“We have a lot of customers that are deliberately searching for heirloom seeds much more so than in the past,” Parker Garlitz, director of marketing with the Sustainable Seed Company in Utah, told Food Dive. “The events of the last two months have probably accelerated that to some degree.”
Eli Rogosa, founder of the Heritage Grain Conservancy, a nonprofit in Massachusetts that restores and disseminates ancient wheat species on the verge of extinction, can’t consume modern versions of wheat because of their high gluten content — a factor she attributes to the fact that the grain has been bred to be dependent on agrochemicals to survive. She’s also adamant that heirloom grains, which she can consume, have a deeper, more robust flavor profile and easier-to-digest gluten.
“The [heirloom] grains are more delicious, more nutritious,” she said.
Competition looming from other grains
Mark Sorrells, a professor of plant breeding and genetics at Cornell University, told Food Dive while there will always be a market for heirloom grains, it will likely remain a niche segment in the overall ingredients space.
For all its advantages, its smaller scale production and marketing expenses makes it harder for growers to ramp up their output to a size where they can cover their costs. It’s also harder to grow the crops because the yield is lower, and they are usually grown organically without sprays like conventional crops, making them more susceptible to diseases and weeds.
Sorrells also said there are other specialty grains such as hulless oats or naked barley that are high in vitamins and minerals and do not have to be dehulled. Similar to many heirloom grains, they contain a unique and distinctive flavor.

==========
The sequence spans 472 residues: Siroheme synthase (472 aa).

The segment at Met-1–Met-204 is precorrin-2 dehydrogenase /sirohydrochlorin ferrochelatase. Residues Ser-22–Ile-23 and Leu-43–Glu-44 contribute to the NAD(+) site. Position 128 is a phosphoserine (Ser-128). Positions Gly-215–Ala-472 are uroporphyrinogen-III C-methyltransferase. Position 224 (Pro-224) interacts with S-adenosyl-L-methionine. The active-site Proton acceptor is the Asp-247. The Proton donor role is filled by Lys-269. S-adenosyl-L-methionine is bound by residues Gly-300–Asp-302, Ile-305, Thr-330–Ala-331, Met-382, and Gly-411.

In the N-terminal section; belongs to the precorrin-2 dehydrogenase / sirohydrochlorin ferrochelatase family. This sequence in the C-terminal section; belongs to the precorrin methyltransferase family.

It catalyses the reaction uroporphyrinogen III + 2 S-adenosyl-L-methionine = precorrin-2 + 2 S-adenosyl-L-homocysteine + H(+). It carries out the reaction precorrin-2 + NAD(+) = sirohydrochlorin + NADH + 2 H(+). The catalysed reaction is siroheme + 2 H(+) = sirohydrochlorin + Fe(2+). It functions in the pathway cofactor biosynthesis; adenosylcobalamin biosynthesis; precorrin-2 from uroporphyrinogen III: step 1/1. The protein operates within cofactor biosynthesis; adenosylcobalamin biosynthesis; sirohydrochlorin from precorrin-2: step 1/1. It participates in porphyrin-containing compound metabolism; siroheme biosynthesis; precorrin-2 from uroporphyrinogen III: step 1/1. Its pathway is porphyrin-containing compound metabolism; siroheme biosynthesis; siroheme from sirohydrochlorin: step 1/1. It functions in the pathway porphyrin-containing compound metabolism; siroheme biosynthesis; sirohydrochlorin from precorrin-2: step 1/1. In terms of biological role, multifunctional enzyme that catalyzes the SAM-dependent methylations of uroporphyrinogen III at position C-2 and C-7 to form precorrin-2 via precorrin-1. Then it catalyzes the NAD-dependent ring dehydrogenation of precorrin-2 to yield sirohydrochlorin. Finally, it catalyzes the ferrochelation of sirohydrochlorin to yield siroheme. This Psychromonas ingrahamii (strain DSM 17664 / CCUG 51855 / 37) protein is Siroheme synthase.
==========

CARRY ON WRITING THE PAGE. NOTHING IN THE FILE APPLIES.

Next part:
“I’m sure there will always be a market for heirloom wheat varieties, but I think as consumers discover the value in some of the other kinds of grains that it will take away some of the demand for some of the heirloom varieties,” Sorrells said.
Five years ago, Sorrells came across a 1924 description of several old heirloom varieties that over time have seen their taste altered after becoming mixed with modern varieties.
To return the grains to their original form, he sorted out those that were “true to type” based on the 1924 description and assembled a sensory panel to evaluate sourdough mixes made from different varieties of wheat including Red Fife, a type of hard red wheat that produces herbaceous and nutty fresh wheat flavors. Despite its poor yield and other subpar characteristics, Red Fife remains very popular.
“It does have that one attribute that is sought after by bakers and consumers and that’s a good flavor in the bread-type products,” Sorrells said.
For now, heirloom grains are riding a wave of newfound popularity with consumers that’s unlikely to abate anytime soon.
Garlitz with Sustainable Seed, which also sells herbs, flowers and vegetables, said demand for heirloom grains [removed for these since the focus is on grains and not herbs, etc.] were so strong that the company decided in mid-March to stop advertising online. It was getting more orders than it could handle. Sustainable Seed used to fill one UPS truck a day; now it’s filling two.
“We have a lot of customers that are deliberately searching for heirloom seeds much more so than in the past,” he said. There is “a sense of safety in an heirloom seed.”